7 dog friendly pubs in the Cotswolds

Barnaby

Barnaby - Credit: Archant

There’s plenty of pubs that welcome dogs across the Cotswolds. Barnaby, a three year old Border Collie from Old Sodbury, shares with us some of his favourite places to go.

Plough at Clanfield

Plough at Clanfield - Credit: Archant

Plough at Clanfield

The 16th-century Plough at Clanfield, West Oxfordshire, is a great pub as it’s very atmospheric and so well looked after. Actually the furniture’s so highly polished I can see the reflection of my face when I gaze around at the fixtures and fittings. Apart from serving the most flavoursome food, this inn also stocks a remarkable range of gins (more than 200 when I last counted the bottles stored in an attractive little gin pantry besides the bar).

Normally I can ignore gin, even though it looks rather like chilled water, but how can a dog ignore a gin called Dogs Nose that’s made from hops? Helen (my owner) remarked that it is one of the nicest gins she had ever tasted, and although I am not allowed to drink it, she did dip her little finger into her glass and allow me a lick. I was surprised to discover it had a very dry finish, which is strange because I thought that dog’s noses were supposed to be moist. Mine is.

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Trouble House

You will find the Trouble House, which is a 17th-century white-washed building, laid back on the right hand side of the A433 as you head for Tetbury. Because it serves the most delectable home-made chocolate cakes throughout the day, also breakfast, lunch and dinner, the owners describe it as a café bar, whereas we reckon it’s still a pub. The amusing thing about this stylish establishment is that it has a ghost, a lady in blue, who glides gracefully from table to table, moving the occasional tea pot as she goes. I have watched her in action because dogs (particularly Border collies) can see ghosts, whereas humans can’t. If she looks in my direction she winks and I wink back.

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Mount Inn

When I stand on the terrace at the 17th-century Mount Inn, which overlooks the picturesque little village of Stanton, the spectacular panoramic view laid out before me always takes my breath away. This glorious dog-friendly pub, which began life as a farmhouse, rates as one of my favourite watering holes. The staff make a great fuss of me and there is always a plentiful supply of biscuits on hand for canine visitors. As the inn stands beside the Cotswold Way, walks in this area are exceptional and when I say exceptional I really do mean exceptional. This really does rate as one of the most idyllic spots in the Cotswolds. We once walked from Stanton to nearby Broadway, however Helen finds that rather too far these days, so we now peel off the Cotswold Way after about a mile and turn back towards Stanton, making our way down the hill across undulating landscape of exquisite beauty.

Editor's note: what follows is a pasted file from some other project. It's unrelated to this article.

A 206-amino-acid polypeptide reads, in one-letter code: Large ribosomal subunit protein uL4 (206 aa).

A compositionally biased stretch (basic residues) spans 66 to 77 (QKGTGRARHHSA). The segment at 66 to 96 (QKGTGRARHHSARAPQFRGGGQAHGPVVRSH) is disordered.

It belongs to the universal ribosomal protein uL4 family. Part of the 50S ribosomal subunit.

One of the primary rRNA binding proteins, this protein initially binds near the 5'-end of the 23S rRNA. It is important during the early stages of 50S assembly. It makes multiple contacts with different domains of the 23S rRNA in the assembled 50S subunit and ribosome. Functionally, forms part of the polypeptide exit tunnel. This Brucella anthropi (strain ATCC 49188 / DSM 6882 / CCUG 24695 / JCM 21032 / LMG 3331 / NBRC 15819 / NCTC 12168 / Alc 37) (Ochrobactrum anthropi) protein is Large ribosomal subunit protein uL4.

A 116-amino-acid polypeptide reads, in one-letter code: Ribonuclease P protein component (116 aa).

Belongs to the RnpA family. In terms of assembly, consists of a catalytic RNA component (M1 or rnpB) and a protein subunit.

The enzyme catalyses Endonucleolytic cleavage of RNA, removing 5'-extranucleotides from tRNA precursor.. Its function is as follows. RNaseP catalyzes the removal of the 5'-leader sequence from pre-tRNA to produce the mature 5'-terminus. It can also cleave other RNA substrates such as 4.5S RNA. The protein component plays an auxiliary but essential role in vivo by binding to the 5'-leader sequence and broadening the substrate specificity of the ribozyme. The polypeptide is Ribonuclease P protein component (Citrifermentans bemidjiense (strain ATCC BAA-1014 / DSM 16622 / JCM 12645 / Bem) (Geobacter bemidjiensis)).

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Halfway House

You will discover Halfway House in the hamlet of Kineton between Temple Guiting and Guiting Power. This is the pub that organises a dog walk for their customers on the first Sunday of every month, which is followed by a glorious roast lunch for our masters. Dogs just get biscuits and water, but that’s OK because we can relax and chat to all the new furry friends we have made during the walk while the staff go more than halfway to keep us happy.

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Lamb Inn

When we visit the Lamb Inn at Burford, which dates back to 1420, I always get excited because on entering I am greeted by a charming barman who bows then hands me the Doggy Menu offering the choice of fish casserole, tasty chicken breasts or beef casserole. I also get presented with a little bowl of gravy bones which he describes as “Nibbles for the little chap”. This makes me feel very important.

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The Smoking Dog

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I couldn’t possibly finish this article without saying something about The Smoking Dog at Malmesbury. This classic 17th-century inn stands at the bottom of the High Street and has a well-deserved reputation for serving a splendid assortment of real ales.

Apparently it was given its name when an old photograph of a dog smoking a pipe was found in the attic during the 20th century. It’s the only Malmesbury pub that has a spacious beer garden and holds an annual sausage and beer festival in May. Sausage Festivals have to be taken seriously, don’t you think?

The Dog Inn

The Dog Inn - Credit: Archant

The Dog Inn

The Dog Inn, Old Sodbury, stands on the edge of the Cotswold Way, close to where I was born. This attractive inn with its friendly family atmosphere is more than 500 years old. The staff always serve me a great bowl of tea and Helen says the food they cook for her is to die for and all at very modest prices.

This article was featured in the November 2015 Pets Issue of Cotswold Life.

Want to read more about pubs in the Cotswolds? Click here to find out about the cosiest places to go.

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